Why exaggerating about the dangers of “Sweden’s immigration problem” is racist

by , under Enrique Tessieri

You hear a lot from anti-immigration politicians like the Perussuomalaiset* and even the police about how we must contain “Sweden’s immigrant problem” from coming to Finland. If you analyze such a claim and weigh its truth you will rapidly arrive at the following conclusions: It is racist and untrue. 

It is racist because it paints migrants with a single brush. The claim suggests that migrants are the cause of crime, rape, no-go zone lawlessness,  abuse the system, and destroyed our near-perfect society. 

Dead wrong. For starters, Sweden was never a near-perfect society. That is a myth. 

A number of studies also confirm that migrants do not bring more crime. Here is an article on the myth of migrant crime in the United States. The link between immigration and crime only exists in the imagination of some people.

The Conversation writes about crime levels in Europe: “Similarly, a large-scale European study on the effects of immigration on crime concluded that while an increase in immigration generally does not affect crime levels, it does go hand-in-hand with increased public anxiety and anti-immigration stances.”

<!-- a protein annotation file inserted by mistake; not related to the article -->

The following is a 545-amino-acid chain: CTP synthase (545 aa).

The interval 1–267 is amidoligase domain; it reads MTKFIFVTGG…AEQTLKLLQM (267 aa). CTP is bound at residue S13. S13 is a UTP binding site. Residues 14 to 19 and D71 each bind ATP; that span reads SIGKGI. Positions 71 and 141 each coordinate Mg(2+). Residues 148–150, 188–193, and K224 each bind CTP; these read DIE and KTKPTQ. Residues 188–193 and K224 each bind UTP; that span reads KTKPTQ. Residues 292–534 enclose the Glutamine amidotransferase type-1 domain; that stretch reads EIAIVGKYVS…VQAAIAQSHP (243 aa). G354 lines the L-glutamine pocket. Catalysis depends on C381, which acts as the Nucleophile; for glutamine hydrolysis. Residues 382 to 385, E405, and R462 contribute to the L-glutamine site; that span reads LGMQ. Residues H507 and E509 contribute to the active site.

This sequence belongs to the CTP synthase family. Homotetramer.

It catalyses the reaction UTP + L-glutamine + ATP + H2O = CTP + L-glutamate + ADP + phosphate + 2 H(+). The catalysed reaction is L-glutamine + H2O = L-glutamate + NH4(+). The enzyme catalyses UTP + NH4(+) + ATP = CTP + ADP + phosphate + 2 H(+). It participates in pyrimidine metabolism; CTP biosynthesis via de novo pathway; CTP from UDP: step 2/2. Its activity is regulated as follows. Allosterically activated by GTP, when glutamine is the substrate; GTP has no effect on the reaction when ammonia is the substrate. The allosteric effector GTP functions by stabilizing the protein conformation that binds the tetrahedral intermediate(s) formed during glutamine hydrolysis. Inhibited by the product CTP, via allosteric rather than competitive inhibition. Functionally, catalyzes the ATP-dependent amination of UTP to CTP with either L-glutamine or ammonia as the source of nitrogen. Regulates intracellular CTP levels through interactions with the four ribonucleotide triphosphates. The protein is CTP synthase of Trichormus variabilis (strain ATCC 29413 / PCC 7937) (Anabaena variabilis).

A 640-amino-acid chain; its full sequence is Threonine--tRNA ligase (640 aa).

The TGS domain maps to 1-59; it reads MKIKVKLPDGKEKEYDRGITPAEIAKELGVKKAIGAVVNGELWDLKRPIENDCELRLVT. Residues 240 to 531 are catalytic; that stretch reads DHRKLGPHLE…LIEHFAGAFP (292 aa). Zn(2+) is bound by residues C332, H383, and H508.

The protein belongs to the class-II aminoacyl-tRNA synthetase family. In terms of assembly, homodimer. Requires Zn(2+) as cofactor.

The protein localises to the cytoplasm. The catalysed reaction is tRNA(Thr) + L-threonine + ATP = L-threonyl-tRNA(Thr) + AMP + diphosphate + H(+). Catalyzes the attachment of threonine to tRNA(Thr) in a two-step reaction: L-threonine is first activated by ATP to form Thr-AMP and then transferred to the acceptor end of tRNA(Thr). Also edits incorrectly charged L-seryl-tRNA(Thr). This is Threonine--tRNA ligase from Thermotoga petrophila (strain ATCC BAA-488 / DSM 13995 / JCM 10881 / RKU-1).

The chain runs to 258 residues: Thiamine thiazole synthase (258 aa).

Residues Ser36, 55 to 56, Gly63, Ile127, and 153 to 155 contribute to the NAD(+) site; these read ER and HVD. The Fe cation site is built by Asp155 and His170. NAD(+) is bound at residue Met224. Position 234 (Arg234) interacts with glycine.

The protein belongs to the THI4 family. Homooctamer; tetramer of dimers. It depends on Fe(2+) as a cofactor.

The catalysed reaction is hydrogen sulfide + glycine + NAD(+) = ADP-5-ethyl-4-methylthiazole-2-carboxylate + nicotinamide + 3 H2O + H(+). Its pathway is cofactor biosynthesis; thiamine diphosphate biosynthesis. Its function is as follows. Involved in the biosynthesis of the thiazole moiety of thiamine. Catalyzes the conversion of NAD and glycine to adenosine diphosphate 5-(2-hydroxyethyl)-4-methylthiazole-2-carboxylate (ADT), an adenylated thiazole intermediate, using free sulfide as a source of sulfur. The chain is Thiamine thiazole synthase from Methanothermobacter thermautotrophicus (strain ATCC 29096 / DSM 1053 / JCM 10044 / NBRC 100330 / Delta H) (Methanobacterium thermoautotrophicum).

The argument by some xenophobic politicians   that there is a link between immigration and crime is simply untrue and exaggerated.

Instead of fueling hatred and polarizing society between “us” and “them,” the fact that politicians and the media believe that there is a link between immigration and crime poses something more worrying about ourselves: racism, ethnonationalism, and denial with a capital “D.”

The fact that politicians and the media continue to support such untrue claims reveals as well their lack of leadership and deep-seated prejudices based on racism, which are alive and well and which have always existed in such countries. 

* The Perussuomalaiset (PS) party imploded on June 13 into two factions, the PS and New Alternative, which is now called Blue Reform. Despite the name changes, we believe that it is the same party in different clothing. Both factions are hostile to cultural diversity. One is more open about it while the other is more diplomatic.

A direct translation of Perussuomalaiset in English would be something like “basic” or “fundamental Finn.” Official translations of the Finnish name of the party, such as Finns Party or True Finns, promote in our opinion nativist nationalism and racism. We, therefore, at Migrant Tales prefer to use in our postings the Finnish name of the party once and after that the acronym PS.

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